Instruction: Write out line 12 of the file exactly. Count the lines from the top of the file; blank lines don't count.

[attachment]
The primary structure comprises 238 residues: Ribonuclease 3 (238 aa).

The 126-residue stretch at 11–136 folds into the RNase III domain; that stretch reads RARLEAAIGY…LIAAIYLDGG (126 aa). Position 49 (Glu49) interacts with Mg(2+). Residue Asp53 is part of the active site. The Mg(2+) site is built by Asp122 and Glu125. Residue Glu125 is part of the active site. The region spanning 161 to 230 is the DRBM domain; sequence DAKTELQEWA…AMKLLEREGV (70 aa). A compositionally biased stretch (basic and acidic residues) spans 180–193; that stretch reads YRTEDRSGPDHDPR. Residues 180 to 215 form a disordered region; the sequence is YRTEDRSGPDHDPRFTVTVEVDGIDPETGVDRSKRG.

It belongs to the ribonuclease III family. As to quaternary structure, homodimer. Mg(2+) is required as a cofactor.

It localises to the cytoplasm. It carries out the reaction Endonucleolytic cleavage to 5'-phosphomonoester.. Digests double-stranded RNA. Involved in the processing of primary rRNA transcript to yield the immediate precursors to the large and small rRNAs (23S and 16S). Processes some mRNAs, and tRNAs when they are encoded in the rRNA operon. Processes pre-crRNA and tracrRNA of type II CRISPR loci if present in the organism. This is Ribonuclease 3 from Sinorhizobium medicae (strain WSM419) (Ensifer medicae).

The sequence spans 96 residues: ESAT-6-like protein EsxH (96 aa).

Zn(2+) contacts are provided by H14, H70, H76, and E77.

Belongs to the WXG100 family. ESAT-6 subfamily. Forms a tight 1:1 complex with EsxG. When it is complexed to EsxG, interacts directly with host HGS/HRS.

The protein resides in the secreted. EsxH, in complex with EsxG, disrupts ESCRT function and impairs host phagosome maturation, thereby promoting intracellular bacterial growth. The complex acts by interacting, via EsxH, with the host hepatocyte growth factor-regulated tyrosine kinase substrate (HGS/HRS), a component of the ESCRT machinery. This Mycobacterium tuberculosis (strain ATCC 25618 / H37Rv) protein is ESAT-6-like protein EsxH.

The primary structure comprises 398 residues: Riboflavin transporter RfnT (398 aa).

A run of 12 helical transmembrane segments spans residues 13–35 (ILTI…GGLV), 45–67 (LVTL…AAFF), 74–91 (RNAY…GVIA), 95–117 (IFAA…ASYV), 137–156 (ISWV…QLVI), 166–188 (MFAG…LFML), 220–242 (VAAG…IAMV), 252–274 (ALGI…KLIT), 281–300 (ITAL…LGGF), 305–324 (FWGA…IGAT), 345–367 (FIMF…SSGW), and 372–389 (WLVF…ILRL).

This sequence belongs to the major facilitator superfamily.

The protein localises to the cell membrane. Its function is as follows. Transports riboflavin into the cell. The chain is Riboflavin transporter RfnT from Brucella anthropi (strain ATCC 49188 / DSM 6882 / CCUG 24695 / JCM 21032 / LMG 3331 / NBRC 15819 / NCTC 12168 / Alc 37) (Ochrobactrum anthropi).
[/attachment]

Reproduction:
The protein localises to the cell membrane. Its function is as follows. Transports riboflavin into the cell. The chain is Riboflavin transporter RfnT from Brucella anthropi (strain ATCC 49188 / DSM 6882 / CCUG 24695 / JCM 21032 / LMG 3331 / NBRC 15819 / NCTC 12168 / Alc 37) (Ochrobactrum anthropi).